Japanese 4 takes language study to the next step. Students will acquire higher fluency in speaking and writing. More Kanji will be learned. Japanese history, traditions and etiquette will be the focus. Cultural videos, movies and authentic text will allow students to practice their skills. By the end of year 4 students will be able to express feelings, give advice, talk or write about sports and jobs, Japanese folk tales or plays.

    Pre-Requisites: Successful Completion of Japanese 3

    Grade: 10-12

    Length: 2 semesters

    Graduation Requirement Credit: Elective

    A: Fall BSpring

  • Latin 1 A/B

    The first year of a world language is a highly communicative introduction to the language and it is the base upon which levels 2 and 3 are built. Students will learn important vocabulary and grammar and they will be asked to put their knowledge to work in real-life settings. They will be able to read and write about family and friends, discuss and inquire about weather and pastimes, use Roman numerals, shop, and function in new situations. Additionally, there is a focus on the connections between Latin and English, Grammar includes present and imperfect tense regular verbs, declensions, adjective agreement, syntax and the nominative, accusative, and dative cases.  Students will be reading, writing, listening and speaking every day in class and they will be studying the culture of the people who speak the target language as well as their customs.  

    Pre-Requisites: None

    Grade: 7-12

    Length: 2 semesters

    Graduation Requirement Credit: Elective

    A: Fall BSpring

  • Latin 2 A/B

    Second year study enables students to expand vocabulary and explore the target language using more complicated structures and systems such as past tenses, future tense, reflexive verbs and the subjunctive. As students increase their ability to understand, they will be translating with more confidence and complexity. In addition, they will read short selections and stories at more advanced levels, including original Roman writings.  They will be able to talk about the history and culture of Rome, as well as learn to communicate about food, education, and life events.  Classwork will be conducted in the language as much as possible to provide practice in expression and comprehension. Students’ cultural awareness expands through a multimedia, hands-on approach.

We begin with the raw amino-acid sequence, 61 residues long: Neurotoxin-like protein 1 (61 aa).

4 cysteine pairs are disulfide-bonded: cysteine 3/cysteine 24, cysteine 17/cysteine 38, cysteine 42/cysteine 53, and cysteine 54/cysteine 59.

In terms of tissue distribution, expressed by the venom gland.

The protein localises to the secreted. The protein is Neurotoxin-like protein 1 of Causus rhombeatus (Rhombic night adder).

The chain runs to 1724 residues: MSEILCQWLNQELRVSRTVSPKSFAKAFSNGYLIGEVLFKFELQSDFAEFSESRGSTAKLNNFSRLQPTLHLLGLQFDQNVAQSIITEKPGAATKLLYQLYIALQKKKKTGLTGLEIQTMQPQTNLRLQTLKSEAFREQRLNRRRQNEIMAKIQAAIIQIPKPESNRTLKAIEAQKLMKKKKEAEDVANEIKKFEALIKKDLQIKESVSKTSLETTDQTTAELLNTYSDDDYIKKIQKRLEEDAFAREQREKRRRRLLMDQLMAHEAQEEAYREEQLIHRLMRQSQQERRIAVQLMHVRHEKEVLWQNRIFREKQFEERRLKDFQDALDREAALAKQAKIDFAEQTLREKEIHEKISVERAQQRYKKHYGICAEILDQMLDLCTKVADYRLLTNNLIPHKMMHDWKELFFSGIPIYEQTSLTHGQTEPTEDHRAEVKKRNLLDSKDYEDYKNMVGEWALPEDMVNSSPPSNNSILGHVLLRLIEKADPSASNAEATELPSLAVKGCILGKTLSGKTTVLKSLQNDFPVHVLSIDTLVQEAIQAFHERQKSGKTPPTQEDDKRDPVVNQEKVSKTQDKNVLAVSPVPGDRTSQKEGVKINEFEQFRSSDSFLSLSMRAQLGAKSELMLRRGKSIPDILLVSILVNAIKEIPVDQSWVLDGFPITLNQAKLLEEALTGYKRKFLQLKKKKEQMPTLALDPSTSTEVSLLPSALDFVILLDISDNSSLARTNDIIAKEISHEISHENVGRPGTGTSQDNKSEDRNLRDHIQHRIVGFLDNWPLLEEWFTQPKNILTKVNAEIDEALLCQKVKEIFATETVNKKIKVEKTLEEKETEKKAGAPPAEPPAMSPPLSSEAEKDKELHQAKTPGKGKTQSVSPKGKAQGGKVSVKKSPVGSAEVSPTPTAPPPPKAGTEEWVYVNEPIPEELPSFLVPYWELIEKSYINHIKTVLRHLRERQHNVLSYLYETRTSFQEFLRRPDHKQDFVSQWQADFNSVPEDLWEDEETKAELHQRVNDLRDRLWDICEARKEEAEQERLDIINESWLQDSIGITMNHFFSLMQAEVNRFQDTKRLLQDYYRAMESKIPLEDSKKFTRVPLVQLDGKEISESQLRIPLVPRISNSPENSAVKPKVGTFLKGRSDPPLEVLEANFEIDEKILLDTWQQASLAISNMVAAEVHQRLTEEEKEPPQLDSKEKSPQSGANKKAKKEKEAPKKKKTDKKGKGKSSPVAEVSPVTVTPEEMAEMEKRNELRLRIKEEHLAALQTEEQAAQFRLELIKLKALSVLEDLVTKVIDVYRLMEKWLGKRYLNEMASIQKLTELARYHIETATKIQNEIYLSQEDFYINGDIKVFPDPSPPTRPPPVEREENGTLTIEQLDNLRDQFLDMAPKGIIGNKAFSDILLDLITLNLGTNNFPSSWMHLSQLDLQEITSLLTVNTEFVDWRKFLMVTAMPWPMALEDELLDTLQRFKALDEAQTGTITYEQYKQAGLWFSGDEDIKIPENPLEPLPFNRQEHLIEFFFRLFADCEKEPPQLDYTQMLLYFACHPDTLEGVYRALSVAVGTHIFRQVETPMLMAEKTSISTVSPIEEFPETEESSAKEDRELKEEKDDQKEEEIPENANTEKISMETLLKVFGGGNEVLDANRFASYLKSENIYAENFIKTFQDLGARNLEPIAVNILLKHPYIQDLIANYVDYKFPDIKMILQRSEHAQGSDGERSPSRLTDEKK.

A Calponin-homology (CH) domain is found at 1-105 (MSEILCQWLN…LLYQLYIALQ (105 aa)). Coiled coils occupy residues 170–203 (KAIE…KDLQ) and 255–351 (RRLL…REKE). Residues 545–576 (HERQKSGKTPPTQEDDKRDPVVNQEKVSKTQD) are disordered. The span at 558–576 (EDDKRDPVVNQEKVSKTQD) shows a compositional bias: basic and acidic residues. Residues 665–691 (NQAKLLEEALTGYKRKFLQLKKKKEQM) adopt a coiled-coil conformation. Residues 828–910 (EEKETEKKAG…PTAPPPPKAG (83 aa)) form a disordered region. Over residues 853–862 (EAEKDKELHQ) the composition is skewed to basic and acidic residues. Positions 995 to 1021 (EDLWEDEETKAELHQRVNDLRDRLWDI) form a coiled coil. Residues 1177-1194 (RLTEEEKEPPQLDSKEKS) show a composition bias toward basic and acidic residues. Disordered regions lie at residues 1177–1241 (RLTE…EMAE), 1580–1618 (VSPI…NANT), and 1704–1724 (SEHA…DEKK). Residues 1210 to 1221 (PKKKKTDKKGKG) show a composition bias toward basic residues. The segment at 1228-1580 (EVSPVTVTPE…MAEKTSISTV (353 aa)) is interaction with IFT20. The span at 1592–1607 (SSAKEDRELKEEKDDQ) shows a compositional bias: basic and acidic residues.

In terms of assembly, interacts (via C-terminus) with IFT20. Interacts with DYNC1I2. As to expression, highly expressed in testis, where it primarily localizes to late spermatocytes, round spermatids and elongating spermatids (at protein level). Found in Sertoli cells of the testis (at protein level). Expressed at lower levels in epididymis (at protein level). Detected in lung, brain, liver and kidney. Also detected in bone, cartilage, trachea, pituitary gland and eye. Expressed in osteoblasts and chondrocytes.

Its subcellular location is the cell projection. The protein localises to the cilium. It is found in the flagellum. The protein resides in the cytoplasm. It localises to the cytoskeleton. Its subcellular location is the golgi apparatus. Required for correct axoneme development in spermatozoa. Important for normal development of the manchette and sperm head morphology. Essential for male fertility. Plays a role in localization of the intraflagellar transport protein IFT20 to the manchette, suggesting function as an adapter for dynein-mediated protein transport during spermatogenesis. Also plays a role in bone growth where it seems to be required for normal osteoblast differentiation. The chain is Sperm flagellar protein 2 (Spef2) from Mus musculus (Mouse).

Pre-Requisites: Successful Completion of Latin 1

    Grade: 8-12

    Length: 2 semesters

    Graduation Requirement Credit: Elective

    A: Fall BSpring

  • Latin 3 A/B

    The third year of language is the year when all the pieces of language come together. Students will read and translate authentic pieces of literature including poetry, prose, and biography, learn sophisticated vocabulary, grammar, syntax and speak and learn totally in the target language. Third year language study offers students the opportunity to go beyond the basics and attain a higher level of fluency and competency in all language skills.  Grammar includes complex sentence structures, a review of all tenses, indicative vs subjunctive mood, and more uses of the ablative case.   Activities may include creative, self-directed projects and presentations. Students will be encouraged to communicate predominately in the language. Note: Some universities require 3 years of a world language for admission.